Summit prompts call for national ‘telehealth, smarthealth’ strategy

The profusion of digital health innovations, which continue to grow in number and in ingenuity, is giving medical practitioners access to tools and solutions to mitigate many barriers to care and deliver long-term sustainable solutions.


“But this can only be achieved with robust public and private sectors working together to deliver quality care to all the people of this country,” the Alliance of South African Independent Practitioner Associations (ASAIPA) has pronounced in a comprehensive manifesto Digital & Telehealth Manifesto titled “A Smart Solution for Health Equity and Systems Strengthening” produced from the various platforms presented during the Smart Health Summit in Johannesburg at the beginning of the month.

To this end, the alliance has called for a collaborative effort to develop a National Telehealth/Smarthealth Strategy to cover all aspects of telehealth including electronic health records, health data interoperability and health information exchange systems.

Having partnered with Africa Telehealth Collaboration and event organisers, dx5 in the creation of the conference programme, ASAIPA has based its manifesto on summit deliberations and outcomes drawn from the declared goal of the summit, i.e. to improve health access, quality care and the health system as a whole with the common belief that digital health, underpinned by novel and improved technology, “holds immense power and potential as a vehicle to achieve this common goal”.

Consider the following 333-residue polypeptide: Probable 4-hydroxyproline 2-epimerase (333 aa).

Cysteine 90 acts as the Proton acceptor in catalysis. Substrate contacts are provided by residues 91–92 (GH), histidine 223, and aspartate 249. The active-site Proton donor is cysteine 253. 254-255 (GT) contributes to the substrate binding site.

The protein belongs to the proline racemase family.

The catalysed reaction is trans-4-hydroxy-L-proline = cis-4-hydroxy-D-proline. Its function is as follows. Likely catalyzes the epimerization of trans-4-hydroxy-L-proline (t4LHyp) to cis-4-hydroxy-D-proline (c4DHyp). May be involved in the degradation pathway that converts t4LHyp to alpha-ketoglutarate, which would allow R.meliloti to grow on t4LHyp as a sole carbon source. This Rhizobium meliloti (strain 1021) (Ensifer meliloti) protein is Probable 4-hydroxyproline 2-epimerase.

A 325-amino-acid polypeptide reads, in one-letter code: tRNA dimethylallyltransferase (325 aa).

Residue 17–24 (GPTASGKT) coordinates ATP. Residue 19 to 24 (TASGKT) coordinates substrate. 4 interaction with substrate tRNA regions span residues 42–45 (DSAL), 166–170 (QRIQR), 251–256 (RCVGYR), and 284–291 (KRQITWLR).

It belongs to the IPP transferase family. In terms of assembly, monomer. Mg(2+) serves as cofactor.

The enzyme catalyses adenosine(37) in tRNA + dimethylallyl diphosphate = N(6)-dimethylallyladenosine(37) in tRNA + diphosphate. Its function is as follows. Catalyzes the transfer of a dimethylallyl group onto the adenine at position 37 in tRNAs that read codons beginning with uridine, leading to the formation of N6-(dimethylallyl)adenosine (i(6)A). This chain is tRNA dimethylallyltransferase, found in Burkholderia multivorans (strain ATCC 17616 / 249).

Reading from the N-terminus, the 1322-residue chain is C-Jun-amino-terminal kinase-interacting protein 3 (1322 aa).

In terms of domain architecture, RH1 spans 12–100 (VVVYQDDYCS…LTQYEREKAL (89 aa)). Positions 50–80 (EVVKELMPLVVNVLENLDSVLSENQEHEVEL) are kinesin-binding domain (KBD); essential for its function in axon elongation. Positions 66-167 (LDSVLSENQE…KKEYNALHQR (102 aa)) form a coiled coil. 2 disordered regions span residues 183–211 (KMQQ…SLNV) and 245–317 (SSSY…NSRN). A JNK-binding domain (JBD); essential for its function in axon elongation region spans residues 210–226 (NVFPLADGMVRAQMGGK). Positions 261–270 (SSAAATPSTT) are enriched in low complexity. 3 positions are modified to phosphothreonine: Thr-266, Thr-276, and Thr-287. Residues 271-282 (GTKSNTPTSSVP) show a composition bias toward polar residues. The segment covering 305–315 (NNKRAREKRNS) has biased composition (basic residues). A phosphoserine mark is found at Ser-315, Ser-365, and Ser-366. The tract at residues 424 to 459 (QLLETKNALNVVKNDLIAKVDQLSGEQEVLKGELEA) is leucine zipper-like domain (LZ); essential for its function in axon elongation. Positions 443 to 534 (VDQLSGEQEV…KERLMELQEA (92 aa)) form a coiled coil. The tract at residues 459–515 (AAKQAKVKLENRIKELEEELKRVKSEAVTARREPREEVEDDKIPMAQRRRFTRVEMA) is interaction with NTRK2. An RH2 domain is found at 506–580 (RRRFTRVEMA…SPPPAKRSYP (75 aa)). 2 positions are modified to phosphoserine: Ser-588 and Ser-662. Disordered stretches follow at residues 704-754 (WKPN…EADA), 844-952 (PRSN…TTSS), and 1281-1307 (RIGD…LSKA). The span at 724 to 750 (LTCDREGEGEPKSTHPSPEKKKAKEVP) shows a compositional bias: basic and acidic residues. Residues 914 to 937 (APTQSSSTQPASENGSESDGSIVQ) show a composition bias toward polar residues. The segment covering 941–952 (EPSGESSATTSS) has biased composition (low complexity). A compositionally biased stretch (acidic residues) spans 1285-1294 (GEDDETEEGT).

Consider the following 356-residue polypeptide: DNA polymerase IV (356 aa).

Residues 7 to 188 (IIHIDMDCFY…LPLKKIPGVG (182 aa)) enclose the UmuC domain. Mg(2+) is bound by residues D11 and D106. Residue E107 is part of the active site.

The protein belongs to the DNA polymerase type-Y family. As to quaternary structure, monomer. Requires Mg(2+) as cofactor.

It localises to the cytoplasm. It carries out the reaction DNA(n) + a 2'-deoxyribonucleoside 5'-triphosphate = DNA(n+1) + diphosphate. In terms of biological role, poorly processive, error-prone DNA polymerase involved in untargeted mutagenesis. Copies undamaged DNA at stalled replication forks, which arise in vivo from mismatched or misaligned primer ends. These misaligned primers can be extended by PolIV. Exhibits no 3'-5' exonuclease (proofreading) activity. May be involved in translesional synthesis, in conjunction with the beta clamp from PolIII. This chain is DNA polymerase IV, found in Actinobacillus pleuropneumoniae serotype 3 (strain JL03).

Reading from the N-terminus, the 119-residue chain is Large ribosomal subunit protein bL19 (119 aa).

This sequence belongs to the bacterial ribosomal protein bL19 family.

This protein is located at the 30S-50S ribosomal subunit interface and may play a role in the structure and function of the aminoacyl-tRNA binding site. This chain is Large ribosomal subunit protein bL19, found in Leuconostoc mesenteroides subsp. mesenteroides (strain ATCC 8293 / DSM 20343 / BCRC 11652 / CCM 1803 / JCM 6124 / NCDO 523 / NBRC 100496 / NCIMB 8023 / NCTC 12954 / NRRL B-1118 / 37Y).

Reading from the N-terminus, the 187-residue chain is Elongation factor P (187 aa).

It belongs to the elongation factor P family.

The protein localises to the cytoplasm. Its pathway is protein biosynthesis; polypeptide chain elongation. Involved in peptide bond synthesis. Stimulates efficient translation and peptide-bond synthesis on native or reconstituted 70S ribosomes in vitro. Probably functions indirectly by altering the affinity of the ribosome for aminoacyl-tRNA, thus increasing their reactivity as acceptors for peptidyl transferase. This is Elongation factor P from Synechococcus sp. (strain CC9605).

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Acknowledging that there were still barriers to virtual care, it has been noted from the proceedings that these are not insurmountable. Among those cited have been fear of change with patient and practitioner reluctance or a lack of confidence in adopting digital health solutions, a lack of technological literacy or education to assist healthcare providers understand the risks and benefits of new innovations, and working in silos instead of collaborating, particularly between the public and private sectors.

There was also a paucity of guidelines to regulate the industry to ensure patient safety and standards of quality care as well as practitioner revenue stream concerns, regulatory barriers, and “understandable” concerns around the security and privacy of data.

Allied to recommending the establishment of a National Telehealth/Smarthealth Strategy, ASAIPA has asked that a space be created to continue knowledge sharing and collaborative action where all interested parties across the public and private continuum have a platform to be heard and to contribute to the digital health agenda: “This platform should promote innovation!”

Importantly it has been noted that these measures should be designed to enable engagement with regulators to establish regulatory frameworks that are flexible enough to adapt to innovative change, i.e. create solutions to the current regulatory barriers that hinder data collection and sharing for health interventions and outcomes.


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